Standard semiconductor manufacturing processes use combinations of deposited, grown and patterned oxide, nitride and semiconductor along with doping and thermal treatments to form transistors which are subsequently interconnected to form integrated circuits. Selectively deposited or grown structures which utilize combinations of oxide, nitride and semiconductors are of great use in semiconductor manufacturing because selectivity enables construction of self-aligned structures and devices which are free of lithography alignment constraints. Examples of self-aligned structures in wide use for semiconductor manufacturing process are spacers, salicide, source/drain implantation, and raised source-drain. An example of a selectively deposited semiconductor is the raised source/drain.

To improve polysilicon gate field effect transistor (FET) device performance, reducing the effective electrical thickness when the transistor is an inversion mode (Tinv) has been one of the key drivers of FET drive current improvement together with shrinking the channel length. Tinv is comprised of two components, gate dielectric thickness and polysilicon depletion thickness. Until recently, Tinv reduction has been successfully pursued by the aggressive reduction of gate dielectric thickness. However, it becomes increasingly more difficult to reduce the gate dielectric thickness below 2 nm because of exponentially increasing gate leakage current from direct tunneling through the thin gate dielectric layer. Increasingly, there is a desire to achieve Tinv reduction by reducing the polysilicon depletion thickness to avoid the increase in gate leakage current from gate oxide thickness reduction. Reducing the polysilicon depletion thickness can be achieved by increasing the concentration of doping in the polysilicon gate. However, in a conventional FET fabrication process, simply increasing the dose of the implanted dopants is problematic because the source/drain is doped at the same time as the gate. When the doping in the source drain region becomes too high, the source and drain diffuse towards each other underneath the gate electrode, creating a high leakage device in short channel FET. Therefore, there is a need for new structures and processing methods to improve the performance of field effect transistors.

SUMMARY OF THE INVENTION

One embodiment provides a method of selectively forming a germanium structure that begins with a nitride surface adjacent an oxide surface. The method treats the nitride surface with a chemical oxide removal (COR) process that is substantially free of water. Then, this method exposes the heated oxide and nitride surface to a heated germanium containing gas. During the process of exposing the nitride surface to the heated germanium containing gas, the germanium forms only on the nitride surface and does not form on the oxide surface.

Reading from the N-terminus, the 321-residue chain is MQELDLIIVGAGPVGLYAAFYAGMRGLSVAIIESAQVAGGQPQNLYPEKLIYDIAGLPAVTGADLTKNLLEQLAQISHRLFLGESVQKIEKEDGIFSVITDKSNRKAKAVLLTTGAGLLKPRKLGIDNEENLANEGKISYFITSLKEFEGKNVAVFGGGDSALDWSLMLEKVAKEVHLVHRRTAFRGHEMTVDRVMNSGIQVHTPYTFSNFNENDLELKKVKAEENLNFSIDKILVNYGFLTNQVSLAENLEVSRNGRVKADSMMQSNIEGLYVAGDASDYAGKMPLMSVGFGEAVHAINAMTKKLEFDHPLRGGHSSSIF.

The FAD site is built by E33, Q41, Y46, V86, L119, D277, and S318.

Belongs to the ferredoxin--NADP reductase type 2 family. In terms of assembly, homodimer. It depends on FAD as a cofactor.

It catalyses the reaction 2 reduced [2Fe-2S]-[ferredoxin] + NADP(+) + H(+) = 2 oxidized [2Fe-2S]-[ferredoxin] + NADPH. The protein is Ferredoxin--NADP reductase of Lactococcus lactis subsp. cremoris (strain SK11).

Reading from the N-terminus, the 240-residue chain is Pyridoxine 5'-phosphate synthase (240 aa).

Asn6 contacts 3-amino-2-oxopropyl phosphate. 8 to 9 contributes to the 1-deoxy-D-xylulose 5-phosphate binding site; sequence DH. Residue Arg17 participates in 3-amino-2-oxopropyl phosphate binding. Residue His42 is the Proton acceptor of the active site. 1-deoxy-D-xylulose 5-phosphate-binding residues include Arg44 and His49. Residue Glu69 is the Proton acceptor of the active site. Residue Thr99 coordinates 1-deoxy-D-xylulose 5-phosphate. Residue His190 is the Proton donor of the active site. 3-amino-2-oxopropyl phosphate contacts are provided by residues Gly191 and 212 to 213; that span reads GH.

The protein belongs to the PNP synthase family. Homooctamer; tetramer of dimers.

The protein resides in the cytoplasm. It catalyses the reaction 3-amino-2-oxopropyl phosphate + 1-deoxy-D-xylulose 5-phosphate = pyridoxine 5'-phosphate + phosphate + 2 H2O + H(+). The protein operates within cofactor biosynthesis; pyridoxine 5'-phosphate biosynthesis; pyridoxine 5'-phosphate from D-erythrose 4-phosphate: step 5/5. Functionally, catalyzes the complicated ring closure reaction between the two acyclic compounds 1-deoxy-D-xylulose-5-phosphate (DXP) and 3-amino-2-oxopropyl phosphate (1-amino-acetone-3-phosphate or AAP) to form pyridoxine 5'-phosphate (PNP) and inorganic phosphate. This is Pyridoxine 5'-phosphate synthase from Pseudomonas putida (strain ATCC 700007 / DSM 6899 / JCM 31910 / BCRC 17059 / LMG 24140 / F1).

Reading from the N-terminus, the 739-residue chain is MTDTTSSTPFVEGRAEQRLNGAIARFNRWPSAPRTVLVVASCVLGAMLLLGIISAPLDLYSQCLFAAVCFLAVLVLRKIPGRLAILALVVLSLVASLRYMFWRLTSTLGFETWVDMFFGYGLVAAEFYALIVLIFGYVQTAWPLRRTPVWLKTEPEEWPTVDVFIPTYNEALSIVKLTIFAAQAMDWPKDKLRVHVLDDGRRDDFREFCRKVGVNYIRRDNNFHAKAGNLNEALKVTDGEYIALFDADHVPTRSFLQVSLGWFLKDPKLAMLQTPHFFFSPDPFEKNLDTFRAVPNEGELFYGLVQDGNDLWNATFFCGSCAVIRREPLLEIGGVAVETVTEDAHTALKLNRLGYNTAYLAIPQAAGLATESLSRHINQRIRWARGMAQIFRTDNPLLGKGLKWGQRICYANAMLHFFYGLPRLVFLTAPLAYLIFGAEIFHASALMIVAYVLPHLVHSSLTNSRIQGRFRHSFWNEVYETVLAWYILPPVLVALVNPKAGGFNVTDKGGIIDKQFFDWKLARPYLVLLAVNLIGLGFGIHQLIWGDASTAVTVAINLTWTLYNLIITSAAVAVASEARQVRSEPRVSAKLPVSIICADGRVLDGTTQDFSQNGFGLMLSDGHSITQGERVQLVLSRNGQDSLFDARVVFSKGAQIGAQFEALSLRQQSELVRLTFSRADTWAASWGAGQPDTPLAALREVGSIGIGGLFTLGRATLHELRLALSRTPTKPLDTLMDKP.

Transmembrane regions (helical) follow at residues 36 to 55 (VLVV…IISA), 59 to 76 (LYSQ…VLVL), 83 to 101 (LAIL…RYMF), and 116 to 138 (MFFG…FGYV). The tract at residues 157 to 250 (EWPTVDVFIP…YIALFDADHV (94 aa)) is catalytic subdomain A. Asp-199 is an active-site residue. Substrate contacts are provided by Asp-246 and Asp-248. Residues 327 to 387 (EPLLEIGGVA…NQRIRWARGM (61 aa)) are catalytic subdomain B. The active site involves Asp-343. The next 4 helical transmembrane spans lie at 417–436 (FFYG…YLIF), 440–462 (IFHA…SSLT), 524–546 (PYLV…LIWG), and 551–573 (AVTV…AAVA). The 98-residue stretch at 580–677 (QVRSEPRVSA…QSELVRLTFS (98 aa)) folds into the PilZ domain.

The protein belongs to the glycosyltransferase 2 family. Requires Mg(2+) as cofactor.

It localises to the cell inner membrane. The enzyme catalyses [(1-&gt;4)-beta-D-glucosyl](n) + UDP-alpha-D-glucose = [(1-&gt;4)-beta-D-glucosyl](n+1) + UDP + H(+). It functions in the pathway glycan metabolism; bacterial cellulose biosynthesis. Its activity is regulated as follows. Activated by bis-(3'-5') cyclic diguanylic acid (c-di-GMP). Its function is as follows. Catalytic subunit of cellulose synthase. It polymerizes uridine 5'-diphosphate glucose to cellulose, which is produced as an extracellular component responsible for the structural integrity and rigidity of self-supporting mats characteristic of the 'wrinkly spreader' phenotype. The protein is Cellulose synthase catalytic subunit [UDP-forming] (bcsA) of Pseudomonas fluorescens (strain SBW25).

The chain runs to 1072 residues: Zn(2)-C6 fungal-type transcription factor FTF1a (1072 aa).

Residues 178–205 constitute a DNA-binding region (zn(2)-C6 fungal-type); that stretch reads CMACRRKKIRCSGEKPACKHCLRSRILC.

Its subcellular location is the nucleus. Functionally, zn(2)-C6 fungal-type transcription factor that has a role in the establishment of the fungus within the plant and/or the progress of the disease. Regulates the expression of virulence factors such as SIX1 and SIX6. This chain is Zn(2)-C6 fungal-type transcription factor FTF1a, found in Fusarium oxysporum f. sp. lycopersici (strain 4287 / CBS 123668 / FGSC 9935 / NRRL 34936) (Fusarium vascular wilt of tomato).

The COR process of treating the nitride surface comprises exposing the wafer surface to a mixture of gaseous HF and NH3. For example, the HF and NH3 flow can be supplied in a flow ratio of 1:10 to 10:1. The gas is supplied at a pressure between 1 to 15 mTorr for between about 5 seconds and about 300 seconds. This COR process removes any native oxide or oxynitride from the nitride surface and leaves the nitride surface in such as state that it can nucleate the subsequent germanium deposition. One feature is that this COR process is a vapor phase process substantially free of water. Water in a liquid or vapor phase can easily reoxidize the nitride surface so minimizing water in this process is advantageous.

After the COR surface treatment is completed, the germanium deposition process is performed by flowing pure germane (GeH4) gas or mixtures of gas containing GeH4 with the wafer heated to an elevated temperature of between 500 C to 900 C. at a pressure from 10 Torr to 300 Torr. The deposition of germanium only nucleates on the exposed nitride surface which has been treated by COR, but not on oxide surfaces. Germane (GeH4) gas may be substituted by dichlorogermane (GeH2Cl2) or other germanium containing gas.

This produces a germanium structure deposited selectively onto nitride but not oxide. One application of this process is to create a germanium spacer extending from a nitride sidewall spacer. There are oxide surfaces adjacent the nitride sidewall spacer, which will prevent nucleation and deposition of the germanium. For example, the oxide surfaces could be positioned at right angles with respect to the nitride sidewall spacer. The germanium structure (polycrystalline or amorphous germanium) is connected to the nitride sidewall spacer and has a rounded shape determined by the amount of germanium thickness deposited, and the dimensions of the nitride spacer. The germanium structure is not connected to the oxide surfaces. The interface between the germanium structure and the nitride sidewall spacer is free of native oxide. The sides of the germanium structure extend over the oxide surfaces.